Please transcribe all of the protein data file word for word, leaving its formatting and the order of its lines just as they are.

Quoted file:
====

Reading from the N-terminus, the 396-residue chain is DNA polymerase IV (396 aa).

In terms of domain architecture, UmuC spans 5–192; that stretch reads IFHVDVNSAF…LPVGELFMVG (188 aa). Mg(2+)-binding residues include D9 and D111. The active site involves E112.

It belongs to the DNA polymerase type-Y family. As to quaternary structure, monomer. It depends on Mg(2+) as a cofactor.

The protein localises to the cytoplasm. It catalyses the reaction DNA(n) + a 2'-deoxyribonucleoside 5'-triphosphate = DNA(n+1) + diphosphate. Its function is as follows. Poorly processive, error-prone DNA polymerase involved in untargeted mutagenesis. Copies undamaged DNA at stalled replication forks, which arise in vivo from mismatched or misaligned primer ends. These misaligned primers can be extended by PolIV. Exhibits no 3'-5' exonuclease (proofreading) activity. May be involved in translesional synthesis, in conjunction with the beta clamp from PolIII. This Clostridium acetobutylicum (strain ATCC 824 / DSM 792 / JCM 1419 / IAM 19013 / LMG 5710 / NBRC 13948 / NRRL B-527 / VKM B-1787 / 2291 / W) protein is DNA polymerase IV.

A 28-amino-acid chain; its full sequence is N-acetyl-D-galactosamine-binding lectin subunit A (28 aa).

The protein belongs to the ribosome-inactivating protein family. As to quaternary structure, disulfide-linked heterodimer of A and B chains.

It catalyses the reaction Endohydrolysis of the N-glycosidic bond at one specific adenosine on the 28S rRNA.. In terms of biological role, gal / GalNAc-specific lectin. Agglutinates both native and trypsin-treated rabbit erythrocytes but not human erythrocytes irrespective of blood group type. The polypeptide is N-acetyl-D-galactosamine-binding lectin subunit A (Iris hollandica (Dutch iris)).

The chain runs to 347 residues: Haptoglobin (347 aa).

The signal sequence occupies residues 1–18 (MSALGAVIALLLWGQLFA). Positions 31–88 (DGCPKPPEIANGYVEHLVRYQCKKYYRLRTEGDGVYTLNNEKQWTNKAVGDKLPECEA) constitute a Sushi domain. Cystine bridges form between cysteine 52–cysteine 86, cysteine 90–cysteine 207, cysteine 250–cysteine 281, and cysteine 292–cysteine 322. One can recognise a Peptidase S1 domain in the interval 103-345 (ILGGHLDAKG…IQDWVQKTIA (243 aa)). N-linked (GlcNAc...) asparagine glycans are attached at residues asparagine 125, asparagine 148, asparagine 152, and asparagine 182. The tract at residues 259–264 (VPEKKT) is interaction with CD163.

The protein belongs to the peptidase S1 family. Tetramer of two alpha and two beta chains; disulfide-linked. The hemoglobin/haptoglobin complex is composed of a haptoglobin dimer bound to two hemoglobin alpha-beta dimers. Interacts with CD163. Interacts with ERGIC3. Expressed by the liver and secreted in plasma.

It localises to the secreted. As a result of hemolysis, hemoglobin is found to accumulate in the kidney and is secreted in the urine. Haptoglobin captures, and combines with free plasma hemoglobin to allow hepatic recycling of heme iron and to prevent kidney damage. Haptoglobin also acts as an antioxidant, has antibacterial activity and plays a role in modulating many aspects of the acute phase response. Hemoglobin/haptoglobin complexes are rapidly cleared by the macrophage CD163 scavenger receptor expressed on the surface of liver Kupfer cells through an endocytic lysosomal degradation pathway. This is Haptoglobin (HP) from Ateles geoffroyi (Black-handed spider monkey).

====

Reading from the N-terminus, the 396-residue chain is DNA polymerase IV (396 aa).

In terms of domain architecture, UmuC spans 5–192; that stretch reads IFHVDVNSAF…LPVGELFMVG (188 aa). Mg(2+)-binding residues include D9 and D111. The active site involves E112.

It belongs to the DNA polymerase type-Y family. As to quaternary structure, monomer. It depends on Mg(2+) as a cofactor.

The protein localises to the cytoplasm. It catalyses the reaction DNA(n) + a 2'-deoxyribonucleoside 5'-triphosphate = DNA(n+1) + diphosphate. Its function is as follows. Poorly processive, error-prone DNA polymerase involved in untargeted mutagenesis. Copies undamaged DNA at stalled replication forks, which arise in vivo from mismatched or misaligned primer ends. These misaligned primers can be extended by PolIV. Exhibits no 3'-5' exonuclease (proofreading) activity. May be involved in translesional synthesis, in conjunction with the beta clamp from PolIII. This Clostridium acetobutylicum (strain ATCC 824 / DSM 792 / JCM 1419 / IAM 19013 / LMG 5710 / NBRC 13948 / NRRL B-527 / VKM B-1787 / 2291 / W) protein is DNA polymerase IV.

A 28-amino-acid chain; its full sequence is N-acetyl-D-galactosamine-binding lectin subunit A (28 aa).

The protein belongs to the ribosome-inactivating protein family. As to quaternary structure, disulfide-linked heterodimer of A and B chains.

It catalyses the reaction Endohydrolysis of the N-glycosidic bond at one specific adenosine on the 28S rRNA.. In terms of biological role, gal / GalNAc-specific lectin. Agglutinates both native and trypsin-treated rabbit erythrocytes but not human erythrocytes irrespective of blood group type. The polypeptide is N-acetyl-D-galactosamine-binding lectin subunit A (Iris hollandica (Dutch iris)).

The chain runs to 347 residues: Haptoglobin (347 aa).

The signal sequence occupies residues 1–18 (MSALGAVIALLLWGQLFA). Positions 31–88 (DGCPKPPEIANGYVEHLVRYQCKKYYRLRTEGDGVYTLNNEKQWTNKAVGDKLPECEA) constitute a Sushi domain. Cystine bridges form between cysteine 52–cysteine 86, cysteine 90–cysteine 207, cysteine 250–cysteine 281, and cysteine 292–cysteine 322. One can recognise a Peptidase S1 domain in the interval 103-345 (ILGGHLDAKG…IQDWVQKTIA (243 aa)). N-linked (GlcNAc...) asparagine glycans are attached at residues asparagine 125, asparagine 148, asparagine 152, and asparagine 182. The tract at residues 259–264 (VPEKKT) is interaction with CD163.

The protein belongs to the peptidase S1 family. Tetramer of two alpha and two beta chains; disulfide-linked. The hemoglobin/haptoglobin complex is composed of a haptoglobin dimer bound to two hemoglobin alpha-beta dimers. Interacts with CD163. Interacts with ERGIC3. Expressed by the liver and secreted in plasma.

It localises to the secreted. As a result of hemolysis, hemoglobin is found to accumulate in the kidney and is secreted in the urine. Haptoglobin captures, and combines with free plasma hemoglobin to allow hepatic recycling of heme iron and to prevent kidney damage. Haptoglobin also acts as an antioxidant, has antibacterial activity and plays a role in modulating many aspects of the acute phase response. Hemoglobin/haptoglobin complexes are rapidly cleared by the macrophage CD163 scavenger receptor expressed on the surface of liver Kupfer cells through an endocytic lysosomal degradation pathway. This is Haptoglobin (HP) from Ateles geoffroyi (Black-handed spider monkey).